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What is Cystic Fibrosis?

Cystic Fibrosis, or CF, is a life-limiting, genetic condition that slowly destroys the lungs and digestive system. It is a genetic disorder in which one of the genes (the CFTR gene on chromosome 7) is faulty.  Currently, there is no known cure.

CF is a genetic condition that children are born with, and most are diagnosed as babies before the age of six months. An estimated 1 in every 2,500 babies born within the UK will be diagnosed with cystic fibrosis.

Causes of Cystic Fibrosis

Being a hereditary disorder, cystic fibrosis is inherited from both parents due to a defective gene on either side. The faulty gene means there are difficulties with the cells passing sodium which builds up thick mucus. 

In the lungs, a build-up of mucus means the cilia (which are hair-like projections which line the primary bronchus section of the lung) do not move. The primary function of the cilia is to remove debris from the interior of the lungs. This results in various respiratory complications. 

What are the Physical Symptoms of Cystic Fibrosis?

Whilst CF is largely problematic for the lungs, it affects any organ system that produces mucus in the body: sinuses, gastrointestinal tract, pancreas and liver. People with CF can experience a range of symptoms on top of serious breathing difficulties including sinusitis, nasal polyps, osteoporosis (thin, weakened bones), arthritis, and liver problems. They can also develop diabetes in late childhood or early adulthood if the pancreas becomes severely damaged. Other effects on those with CF include:

  • Diabetes from late childhood or early adulthood if the pancreas becomes severely damaged.
  • Men with CF are usually infertile and pregnancy can place a lot of stress on the body of a woman with CF.
  • People suffering from CF are also at increased risk of osteoporosis, or thinning of bones to a dangerous level, causing joint and muscle pain and arthritis.
  • Two people with CF should never meet face to face, as their lungs will harbour specific bugs that could cause a serious infection in someone with the condition.  This means no support groups and requires strict segregation to be in place at CF clinics.
  • Mental health problems can occur with any chronic illness with no known cure, including fear, anxiety, and depression in some cases.





CF Treatment

The extra debris and mucus mean children with CF struggle with reduced lung function and have to spend hours doing physiotherapy and taking nebuliser treatment each day. Exacerbations can lead to frequent hospitalisation for weeks at a time, interfering with work and home life. Children with CF often need to take more than 50 tablets a day to help digest food and keep respiratory symptoms in check.

More than half the people with CF in the UK will now live past 47, and babies born today are expected to surpass that. With more than 50% of the CF population in work or education and many people with CF having families of their own, the future is much brighter than it ever was before.

Smart Care for CF

A lot more people with cystic fibrosis are alive today as a result of self-care.  Home monitoring and remote monitoring means empowerment: giving people with CF the tools to monitor themselves. This can include the use of a pulsometer, lung function metre, wellness and weight monitoring.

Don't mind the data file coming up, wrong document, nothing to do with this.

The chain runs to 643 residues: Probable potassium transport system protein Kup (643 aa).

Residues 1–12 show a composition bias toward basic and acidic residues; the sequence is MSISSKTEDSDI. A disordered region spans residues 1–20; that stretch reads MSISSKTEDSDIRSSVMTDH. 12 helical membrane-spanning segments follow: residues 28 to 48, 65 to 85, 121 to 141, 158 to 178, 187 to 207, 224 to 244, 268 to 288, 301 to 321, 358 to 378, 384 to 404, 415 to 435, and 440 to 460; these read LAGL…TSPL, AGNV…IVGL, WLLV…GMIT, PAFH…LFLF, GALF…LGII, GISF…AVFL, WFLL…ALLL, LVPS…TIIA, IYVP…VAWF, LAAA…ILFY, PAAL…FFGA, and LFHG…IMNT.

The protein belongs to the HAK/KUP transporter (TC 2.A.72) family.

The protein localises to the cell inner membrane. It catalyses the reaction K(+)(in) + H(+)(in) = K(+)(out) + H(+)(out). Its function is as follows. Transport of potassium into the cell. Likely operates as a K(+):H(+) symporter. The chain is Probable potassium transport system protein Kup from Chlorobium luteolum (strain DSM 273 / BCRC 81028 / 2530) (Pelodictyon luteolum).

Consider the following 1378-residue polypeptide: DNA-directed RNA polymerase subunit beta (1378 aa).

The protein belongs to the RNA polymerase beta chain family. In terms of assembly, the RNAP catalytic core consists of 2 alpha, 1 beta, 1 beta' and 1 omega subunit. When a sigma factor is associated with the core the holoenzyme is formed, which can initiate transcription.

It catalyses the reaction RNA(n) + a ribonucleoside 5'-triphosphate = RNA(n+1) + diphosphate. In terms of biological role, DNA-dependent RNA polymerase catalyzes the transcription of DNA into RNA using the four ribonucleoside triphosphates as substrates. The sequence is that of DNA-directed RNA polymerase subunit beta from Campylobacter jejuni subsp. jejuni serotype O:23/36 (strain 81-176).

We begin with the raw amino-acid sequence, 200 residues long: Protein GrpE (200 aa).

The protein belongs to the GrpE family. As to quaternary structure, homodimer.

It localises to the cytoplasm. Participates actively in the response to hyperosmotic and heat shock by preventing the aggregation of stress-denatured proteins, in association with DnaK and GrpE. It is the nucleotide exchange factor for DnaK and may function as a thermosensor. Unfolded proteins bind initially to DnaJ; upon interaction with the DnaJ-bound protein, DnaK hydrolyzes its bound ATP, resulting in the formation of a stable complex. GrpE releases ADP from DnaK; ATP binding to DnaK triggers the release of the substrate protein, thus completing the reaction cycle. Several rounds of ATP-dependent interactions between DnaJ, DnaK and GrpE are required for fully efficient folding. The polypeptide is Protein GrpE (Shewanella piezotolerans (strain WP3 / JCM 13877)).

The Cystic Fibrosis Vest

‘The Vest’ is an advanced airway clearance system for people with CF. The device uses a system called High-Frequency Chest Wall Oscillation (HFCWO).  It is attached to an air pulse generator which rapidly inflates and deflates the garment, gently compressing and releasing the chest wall up to 20 times per second. This process creates ‘mini coughs’ that dislodge mucus from the bronchial walls, increases mobilisation and moves it along towards the central airways. Once the mucus has been moved from the smaller to larger airways, it can be easily removed by coughing or suctioning.

If suitable, the vest allows children to be treated at home, which in most cases reduces the need for hospital admissions, which are extremely disruptive to everyday life. Regular mucus clearance keeps lungs as clear as possible, which reduces the impact of CF on children’s bodies, giving a better quality of life, and hopefully the chance for a longer lifespan. It can be used to treat a variety of other conditions including Motor Neuron Disease, Muscular Dystrophy, Cerebral Palsy, Asthma, Emphysema, Lung injury and acute respiratory distress syndrome.

How Tree of Hope helps children with Cystic Fibrosis

Tree of Hope supports families to fundraise for the medical treatment, therapy and equipment they need to transform their child’s life, which may not otherwise be available via the UK healthcare system.  For people with Cystic Fibrosis, ‘The Vest’ is an airway clearance device that means children could be treated at home. This costs £3,500 for a refurbished model or £5,100 for a brand-new machine. This is a significant amount of money for a family to find.

Tree of Hope’s unique model means it can help families get access to equipment and therapies which would otherwise be out of their price range. Hope is the keystone of what we do, and it is something every child and every family should have.

By assisting families with securing the finance to purchase items like ‘The Vest’ which can be used in the home, we empower families to deliver therapy to their own children at home, reducing their dependence on the health care system, and giving them greater freedom and quality of life.

To find out more about starting your fundraising campaign please contact Georgie in our Family Support Team on 01892 535525 or via

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